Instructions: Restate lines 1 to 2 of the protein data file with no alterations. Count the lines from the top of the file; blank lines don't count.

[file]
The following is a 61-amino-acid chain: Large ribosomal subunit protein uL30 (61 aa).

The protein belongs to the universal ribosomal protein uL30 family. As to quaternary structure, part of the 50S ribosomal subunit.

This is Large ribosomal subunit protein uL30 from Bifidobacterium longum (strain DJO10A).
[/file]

The following is a 61-amino-acid chain: Large ribosomal subunit protein uL30 (61 aa).

The protein belongs to the universal ribosomal protein uL30 family. As to quaternary structure, part of the 50S ribosomal subunit.